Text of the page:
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Warrant   /wˈɔrənt/   Listen
Warrant

noun
1.
A writ from a court commanding police to perform specified acts.
2.
A type of security issued by a corporation (usually together with a bond or preferred stock) that gives the holder the right to purchase a certain amount of common stock at a stated price.  Synonyms: stock-purchase warrant, stock warrant.
3.
Formal and explicit approval.  Synonyms: countenance, endorsement, imprimatur, indorsement, sanction.
4.
A written assurance that some product or service will be provided or will meet certain specifications.  Synonyms: guarantee, warrantee, warranty.



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"Warrant" Quotes from Famous Books



... it. "Now, seigniors," said I, "let us give them a cheer." So I opened my throat, and shouted three times, as our English sailors do on like occasions. "And now follow me," said I to the seven that had not fired, "and I'll warrant you we will make work with them," and so it proved indeed; for, as soon as they saw us coming, away they ...
— The Life, Adventures & Piracies of the Famous Captain Singleton • Daniel Defoe

... thirty miles from here, and the old man won't make it back till some time to-morrow. Course, you're welcome at the house, but I judge it wouldn't be best for you to be seen there. No knowing when some of Brandt's deputies might butt in with a warrant. You can slip down again after dark and burrow in the ...
— A Texas Ranger • William MacLeod Raine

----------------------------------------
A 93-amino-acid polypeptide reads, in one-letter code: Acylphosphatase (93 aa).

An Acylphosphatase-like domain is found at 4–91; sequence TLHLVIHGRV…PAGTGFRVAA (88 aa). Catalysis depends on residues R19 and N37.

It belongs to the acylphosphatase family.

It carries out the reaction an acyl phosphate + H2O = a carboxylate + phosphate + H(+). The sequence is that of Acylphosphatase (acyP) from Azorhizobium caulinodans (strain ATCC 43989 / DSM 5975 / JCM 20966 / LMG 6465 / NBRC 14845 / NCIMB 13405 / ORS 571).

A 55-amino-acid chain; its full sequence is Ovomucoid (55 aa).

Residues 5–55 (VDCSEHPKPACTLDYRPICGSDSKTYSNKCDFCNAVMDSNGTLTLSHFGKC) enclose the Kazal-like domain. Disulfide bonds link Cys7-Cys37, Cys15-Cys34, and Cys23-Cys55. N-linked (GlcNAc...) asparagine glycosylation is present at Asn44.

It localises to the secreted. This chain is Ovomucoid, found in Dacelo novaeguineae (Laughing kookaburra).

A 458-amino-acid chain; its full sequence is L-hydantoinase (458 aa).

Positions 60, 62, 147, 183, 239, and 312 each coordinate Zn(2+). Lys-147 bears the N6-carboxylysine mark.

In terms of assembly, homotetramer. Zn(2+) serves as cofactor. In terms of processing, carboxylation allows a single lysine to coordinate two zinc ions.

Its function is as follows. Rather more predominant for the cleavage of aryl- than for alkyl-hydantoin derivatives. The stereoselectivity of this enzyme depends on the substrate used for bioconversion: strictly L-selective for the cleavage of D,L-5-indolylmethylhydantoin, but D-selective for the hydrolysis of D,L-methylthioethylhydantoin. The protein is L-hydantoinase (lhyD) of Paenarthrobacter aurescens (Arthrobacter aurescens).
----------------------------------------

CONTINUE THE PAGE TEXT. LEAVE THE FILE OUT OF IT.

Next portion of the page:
... 'and belongeth to the king, if it belongeth to anybody. Any of you gentlemen hold his majesty's warrant to forbid an old officer ...
— Slain By The Doones • R. D. Blackmore

... told her myself what to expect among a crowd of rude, rascally City sparks, that don't know a lady when they see her, and when they do, don't know how to behave themselves. It serves her right, say I, and it's myself will see she frolics no more, I warrant you—a low, unmannerly pack of curs, with a plague on ...
— Sir Ludar - A Story of the Days of the Great Queen Bess • Talbot Baines Reed

... thy peace, Dick, it cannot still keep at this stint: We are now lighted upon such a mint, As (follow it well) I dare warrant thee, Thy turn shall ...
— A Select Collection of Old English Plays, Vol. VIII (4th edition) • Various

... may be shot if I didn't miss the target. They examined it all over, and could find neither hair nor hide of my bullet, and pronounced it a dead miss; when says I, 'Stand aside and let me look, and I warrant you I get on the right trail of the critter,' They stood aside, and I examined the bull's-eye pretty particular, and at length cried out, 'Here it is; there is no snakes if it ha'n't followed the very track of the other.' They said it was utterly impossible, but I insisted on their searching ...
— David Crockett: His Life and Adventures • John S. C. Abbott

... now assume that you have become proficient enough to warrant an attempt at the construction of a real flying machine—one that will not only remain suspended in the air at the will of the operator, but make respectable progress in whatever direction he may desire ...
— Flying Machines - Construction and Operation • W.J. Jackman and Thos. H. Russell

... Mark. And when Sir Tristram heard it, he said: O Lord Jesu, that Dinadan can make wonderly well and ill, thereas it shall be. Sir, said Eliot, dare I sing this song afore King Mark? Yea, on my peril, said Sir Tristram, for I shall be thy warrant. Then at the meat came in Eliot the harper, and because he was a curious harper men heard him sing the same lay that Dinadan had made, the which spake the most villainy by King Mark of his ...
— Le Morte D'Arthur, Volume II (of II) - King Arthur and of his Noble Knights of the Round Table • Thomas Malory

... threat was as yet more often implied than openly expressed. King John was perhaps the first to clothe it in words. Requisitioning the services of the mariners of Wales, a notoriously disloyal body, he gave the warrant, issued in 1208, a severely minatory turn. "Know ye for certain," it ran, "that if ye act contrary to this, we will cause you and the masters of your vessels to be hanged, and all your goods to be ...